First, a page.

Avon High School Rocks the House

How about a little change of pace when it comes to a story about a school? Usually, it’s a lot of doom and gloom with school stories these days…school standards, budget cuts, failing schools, etc.

But, Avon High School just did something pretty cool when it got what appears to be the entire student body, teachers and administrators involved in an adorable pop music mash-up featuring a pretty diverse mix of the school in Hendricks County.

The Avon High School 2014 Lip Dub featured band and drama kids, sports teams from lacrosse to cheerleading and everything in between, to color guard and many others.

I’ll be the first to admit that I had to Google “lip dub.” Alas, I’m not a teenager any more. (No, wait. Thankfully, I’m not a teenager anymore.) Anyway, Wikipedia says it’s a “type of video that combines lip synching and audio dubbing to make a music video.” The other significant part of a lib dub is that these are often done in a single, unedited shot that usually travels through a number of rooms. Color me impressed.

What a fun way to boost school morale. Everyone in the video is happily participating. Sure, there’s probably a few broody kids in the back – this is high school, after all. But there were smiles, dancing and cheers all around. Kudos to Avon High School for giving us all a remembrance of what it’s like to be young and young at heart today!

Now, excuse me while I go plan an intricately choreographed lip dub featuring my daughter’s stuffed animals.

Throwback Thursday: What Decides a Legislator’s Vote?

In the today’s look back, we feature an Indiana Chamber-produced cartoon from 1954 titled, “What Factors Decide a Legislator’s Vote?”

It’s a good question, even today. Here are the influencing factors it lists as possibilities:

  • Conscience: What are the facts? What’s right? What’s wrong?
  • Affected by : (A) Personal background and experiences; (B) Knowledge (or lack of knowledge) of the facts
  • The Party “Line”: Party caucus decisions and party discipline
  • “Lobbies”
  • Opinions of the folks “back home”: (A) Whose judgment the legislator respects and/or (B) Who he believes can help him be re-elected

While these are all pretty much the same conditions as today, we’d likely change the reference to legislators from “he” to “he/she” considering state government is no longer just a “boys club.” In fact, you can see that topic addressed in this old Throwback Thursday post.

Vincennes University Working to Tackle Skills Gap

Our team recently had the opportunity to visit Vincennes University (VU). We spoke with their administration about the work they do to prepare students for today’s high-demand jobs.

We toured their campus, including a visit to the impressive Red Skelton Performing Arts Center. We also walked through the Indiana Center for Applied Technology, which had several labs with technical equipment used by manufacturing companies for students to train. Some of the machines were “welding robots,” and each was given a human name. Vice President Dave Tucker said that, while machines exist to ease human labor (welding in particular is difficult on the body), there is still a need for skilled engineers and mathematicians to program the robots.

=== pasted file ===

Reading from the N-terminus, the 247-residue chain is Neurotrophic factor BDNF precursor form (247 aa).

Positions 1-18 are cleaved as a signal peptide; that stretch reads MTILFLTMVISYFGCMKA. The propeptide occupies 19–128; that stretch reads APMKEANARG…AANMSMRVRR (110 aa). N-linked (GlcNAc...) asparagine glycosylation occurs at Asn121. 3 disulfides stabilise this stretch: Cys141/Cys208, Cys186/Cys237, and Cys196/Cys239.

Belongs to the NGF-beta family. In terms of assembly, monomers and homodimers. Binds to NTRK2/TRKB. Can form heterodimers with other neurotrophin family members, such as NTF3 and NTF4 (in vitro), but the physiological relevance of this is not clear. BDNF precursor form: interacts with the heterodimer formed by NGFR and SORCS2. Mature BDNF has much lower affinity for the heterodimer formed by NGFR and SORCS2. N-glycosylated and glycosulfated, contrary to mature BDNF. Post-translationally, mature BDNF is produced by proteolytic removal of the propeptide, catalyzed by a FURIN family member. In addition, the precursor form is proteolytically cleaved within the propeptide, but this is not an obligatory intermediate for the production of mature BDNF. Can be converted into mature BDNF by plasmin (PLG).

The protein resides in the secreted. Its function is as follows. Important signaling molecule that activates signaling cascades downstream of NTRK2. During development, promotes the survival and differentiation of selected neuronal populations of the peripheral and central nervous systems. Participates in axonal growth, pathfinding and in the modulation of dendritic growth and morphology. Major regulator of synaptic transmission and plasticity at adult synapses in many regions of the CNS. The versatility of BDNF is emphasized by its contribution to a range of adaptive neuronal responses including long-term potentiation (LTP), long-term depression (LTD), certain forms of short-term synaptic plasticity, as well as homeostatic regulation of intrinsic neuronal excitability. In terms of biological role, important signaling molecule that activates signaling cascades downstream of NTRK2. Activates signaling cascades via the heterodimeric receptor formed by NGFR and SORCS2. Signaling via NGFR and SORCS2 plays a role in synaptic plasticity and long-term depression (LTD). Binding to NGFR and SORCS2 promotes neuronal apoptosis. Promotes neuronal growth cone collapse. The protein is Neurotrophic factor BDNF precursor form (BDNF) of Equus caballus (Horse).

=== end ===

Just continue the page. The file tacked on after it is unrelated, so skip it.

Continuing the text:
We also toured Toyota Motor Manufacturing (TMMI) in Princeton, IN. VU has a partnership with TMMI called the Toyota Advanced Manufacturing Technician Program (AMT). The program includes a two-year degree in Computer Integrated Manufacturing: Robotics that combines cutting-edge curriculum and paid working experience, along with learning highly sought-after business principles and best practices of a world-class manufacturer. Their giant robots were affectionately named “Godzilla!”

 

GUEST BLOG: Make Your Business’ Web Site Engaging, Intuitive and Professional

This guest blog about business web site design is the first in a series of informative posts presented by The Web Guys — a web design and digital marketing agency located in Carmel.

As the world becomes increasingly more digitized, a business web site is no longer optional. When looking for information, the average consumer’s first impulse is to head for Google — not the Yellow Pages. In the article “B2B’s Digital Evolution” on Google Think Insights, the author asserts:

New research from CEB’s Marketing Leadership Council shows that potential business customers are increasingly using digital channels to form opinions about major purchases. Today’s business buyers do not contact suppliers directly until 57 percent of the purchase process is complete. The challenge for marketers is to be present in these channels at all times with content that educates buyers and helps guide commercial decisions.

It’s important to realize, though, that not just any old web site will do. A well designed web site will have a higher conversion rate than one with a “one size fits all” approach, especially for younger, design-savvy visitors. Bad design shouldn’t happen to good companies, but all too often a business owner or manager will quickly slap up a sub par web site, bypassing the professional business, content and marketing expertise needed to drive traffic to the site and increase sales.

Web design companies know that in order to be truly effective, business web sites need to meet these three criteria: they must be engaging, intuitive and professional.